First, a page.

P.S. Our annual Father’s Day gift boxes are now for sale.
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I’ll admit I’ve been distracted lately. Although I have always been a fierce multi-tasker, I have a strong desire to consolidate and simplify things in my work life. Dividing my time between the business and my freelance design work has always been a juggle, but one that I haven’t minded. In fact, I relish having multiple things on my plate and having my hands in a couple of different projects. It makes me feel like I’m accomplishing something and exercising my brain, but I know that this thinking can be flawed. The truth is, lately I’m feeling like all I’m doing is juggling. I’ve been consistently working with 6-7 clients for the past year, all at the same time and often on the same days. The work has been all over the place too – print pieces, websites, logos, and touch screen devices; all day I switch gears from one client to the next. Needless to say, my work life has been crazy.
So I’ve been walking. Sometimes it’s at the expense of time spent working towards deadlines, which I’ll just make up later in the evening after the kids have gone to bed. I’ll walk around the city for miles, sometimes with friends, but often alone. Walking through neighborhoods that were once so familiar to me, but have changed so much that they are only ghosts of my past; seeking out quiet spots where I can see the horizon, but also seeking out loud and textured sidewalks as well. It’s oddly thrilling to discover a street that I’ve never walked before, not in all my years here. The city sometimes still holds surprises and I suppose that’s what keeps things fresh when it’s easy to just get jaded.
I was thinking about a project that never manifested earlier this year, one that just went away. There are always a few of those that seem to disappear without any warning or reason. While I should have been disappointed (and I was, for a bit), I’ve come to be thankful that it never came to be because it was like a little gift of time. We could always use more work and more money, could we not? But sometimes it takes things beyond our control to force us see that maybe we should have said no in the first place anyway.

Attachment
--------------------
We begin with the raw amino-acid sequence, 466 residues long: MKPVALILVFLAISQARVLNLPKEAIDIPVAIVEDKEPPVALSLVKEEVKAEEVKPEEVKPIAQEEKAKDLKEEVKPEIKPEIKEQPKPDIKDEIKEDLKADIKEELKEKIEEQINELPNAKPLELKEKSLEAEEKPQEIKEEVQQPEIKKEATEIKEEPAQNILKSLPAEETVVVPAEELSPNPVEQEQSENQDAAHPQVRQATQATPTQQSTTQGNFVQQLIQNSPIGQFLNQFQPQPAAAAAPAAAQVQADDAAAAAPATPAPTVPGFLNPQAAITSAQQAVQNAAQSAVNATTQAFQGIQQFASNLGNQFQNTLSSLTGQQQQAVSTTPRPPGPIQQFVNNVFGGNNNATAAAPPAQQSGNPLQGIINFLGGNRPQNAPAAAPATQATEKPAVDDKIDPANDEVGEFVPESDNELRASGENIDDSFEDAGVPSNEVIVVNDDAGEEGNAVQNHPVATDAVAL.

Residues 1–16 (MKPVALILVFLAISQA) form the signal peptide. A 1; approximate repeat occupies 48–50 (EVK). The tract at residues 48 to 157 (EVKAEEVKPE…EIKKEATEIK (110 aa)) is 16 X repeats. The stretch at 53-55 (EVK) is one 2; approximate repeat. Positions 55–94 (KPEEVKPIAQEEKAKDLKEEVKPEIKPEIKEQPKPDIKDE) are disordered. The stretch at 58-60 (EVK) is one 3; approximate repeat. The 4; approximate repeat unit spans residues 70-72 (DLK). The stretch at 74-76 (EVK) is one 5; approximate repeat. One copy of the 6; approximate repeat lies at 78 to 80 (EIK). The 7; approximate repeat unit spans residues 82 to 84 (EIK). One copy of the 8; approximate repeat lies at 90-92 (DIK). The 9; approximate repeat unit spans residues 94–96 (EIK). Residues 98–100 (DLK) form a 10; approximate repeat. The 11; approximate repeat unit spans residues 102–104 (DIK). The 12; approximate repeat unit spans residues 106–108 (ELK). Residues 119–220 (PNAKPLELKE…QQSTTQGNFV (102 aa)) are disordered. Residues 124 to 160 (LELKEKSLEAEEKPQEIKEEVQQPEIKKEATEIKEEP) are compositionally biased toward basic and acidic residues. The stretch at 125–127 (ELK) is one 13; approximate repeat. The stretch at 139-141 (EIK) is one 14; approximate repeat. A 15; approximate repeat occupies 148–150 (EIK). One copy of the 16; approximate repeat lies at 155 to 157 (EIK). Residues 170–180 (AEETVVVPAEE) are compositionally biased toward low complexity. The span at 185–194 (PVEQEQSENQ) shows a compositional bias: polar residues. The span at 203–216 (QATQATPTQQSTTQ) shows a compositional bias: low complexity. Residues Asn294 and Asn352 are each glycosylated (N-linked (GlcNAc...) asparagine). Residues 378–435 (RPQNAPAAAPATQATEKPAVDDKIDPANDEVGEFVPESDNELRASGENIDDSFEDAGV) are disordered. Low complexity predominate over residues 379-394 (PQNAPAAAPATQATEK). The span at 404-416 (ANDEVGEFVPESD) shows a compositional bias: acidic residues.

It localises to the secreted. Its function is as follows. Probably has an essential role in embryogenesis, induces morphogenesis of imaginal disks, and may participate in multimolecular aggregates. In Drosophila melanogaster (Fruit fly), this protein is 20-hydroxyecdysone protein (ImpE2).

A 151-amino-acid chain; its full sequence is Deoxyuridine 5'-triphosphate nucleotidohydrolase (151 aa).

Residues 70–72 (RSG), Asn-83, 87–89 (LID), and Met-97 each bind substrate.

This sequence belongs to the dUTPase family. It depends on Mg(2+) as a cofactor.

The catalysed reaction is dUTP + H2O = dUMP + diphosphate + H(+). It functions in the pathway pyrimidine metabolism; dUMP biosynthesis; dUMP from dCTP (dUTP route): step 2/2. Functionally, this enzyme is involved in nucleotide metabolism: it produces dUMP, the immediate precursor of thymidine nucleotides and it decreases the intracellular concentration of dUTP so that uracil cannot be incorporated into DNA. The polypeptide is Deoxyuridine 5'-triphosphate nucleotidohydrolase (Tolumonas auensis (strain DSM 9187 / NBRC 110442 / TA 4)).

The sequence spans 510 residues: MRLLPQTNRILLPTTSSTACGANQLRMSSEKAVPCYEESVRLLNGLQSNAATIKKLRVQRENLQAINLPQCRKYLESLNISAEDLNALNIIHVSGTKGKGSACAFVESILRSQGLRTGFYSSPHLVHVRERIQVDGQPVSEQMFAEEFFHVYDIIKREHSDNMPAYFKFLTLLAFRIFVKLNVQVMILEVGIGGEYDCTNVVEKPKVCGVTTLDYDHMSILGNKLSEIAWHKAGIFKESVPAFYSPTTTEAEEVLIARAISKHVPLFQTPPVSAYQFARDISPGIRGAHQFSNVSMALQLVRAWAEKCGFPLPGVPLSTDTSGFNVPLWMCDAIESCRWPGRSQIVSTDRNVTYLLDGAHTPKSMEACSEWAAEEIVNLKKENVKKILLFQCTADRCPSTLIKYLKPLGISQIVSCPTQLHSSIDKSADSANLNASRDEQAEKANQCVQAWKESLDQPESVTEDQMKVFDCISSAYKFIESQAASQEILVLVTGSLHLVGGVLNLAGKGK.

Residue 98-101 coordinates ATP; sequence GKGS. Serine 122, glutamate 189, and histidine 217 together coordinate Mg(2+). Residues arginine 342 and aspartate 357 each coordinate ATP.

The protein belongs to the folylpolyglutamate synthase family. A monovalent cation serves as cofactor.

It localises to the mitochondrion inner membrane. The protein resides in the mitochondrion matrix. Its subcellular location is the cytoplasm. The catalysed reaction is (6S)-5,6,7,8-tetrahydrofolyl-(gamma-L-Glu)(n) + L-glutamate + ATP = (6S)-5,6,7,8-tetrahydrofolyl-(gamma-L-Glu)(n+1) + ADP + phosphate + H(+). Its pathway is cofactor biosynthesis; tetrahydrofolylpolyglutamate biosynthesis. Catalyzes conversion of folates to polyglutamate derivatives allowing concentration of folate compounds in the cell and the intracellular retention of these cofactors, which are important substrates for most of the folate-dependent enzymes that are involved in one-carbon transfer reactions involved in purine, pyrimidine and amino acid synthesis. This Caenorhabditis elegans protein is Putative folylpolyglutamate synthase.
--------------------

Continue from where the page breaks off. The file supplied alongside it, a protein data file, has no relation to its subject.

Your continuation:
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You wouldn’t be able to tell from these photos, but the Cherry Blossom Festival at the Brooklyn Botanic Garden this year was all festival and hardly any flowers, not like in years past when the sky looked like it was raining down petals from clouds of pink blooms. So the crowds flocked around the few trees that did have blossoms, whipping out cameras and posing next to any branch that had flowers. So many cameras and phones, so much posing. What a funny world we live in.
April’s almost over, but what a month. All good things, interesting things. Things that I didn’t expect, things that I didn’t know I even wanted, things that made me really think. And the month just flew by and just like that we are almost into May. But Spring has a way of giving you a new perspective on life, even if it’s only because we are spending more time outside. How good does it feel to spread a blanket out on grass and feel the sun? Made me realize that I was in a dark place for a long time.
And sometimes all it takes are a few good talks and walk with friends to make you realize that you are not so alone after all, that sometimes we create things in our heads that don’t really exist. I may have just turned 44, but hey, I’m still learning.
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An afternoon at the Whitney Museum on a weekend when there are sketching tours and open studios for kids on their calendar is a great way to spend a Saturday in the city. Admittedly, the girls usually groan when I announce that we’re going to an art museum, but they always declare it a fun day after the fact. Give them an activity booklet and a pencil and they make it their mission to fill out all the pages and find the relevant artwork to each activity. They’re tireless, and their love for crafting is tireless too. You all know by now that I’m not a crafter, but I admit I may have been picked up a piece of yarn and a pipe cleaner or two that afternoon (though the other day at my friend’s house I absentmindedly starting playing around with these striped pipe cleaners while we talked and made something of a sculptural piece with them. But I wouldn’t call that crafting either. I was fidgeting, and there is a difference).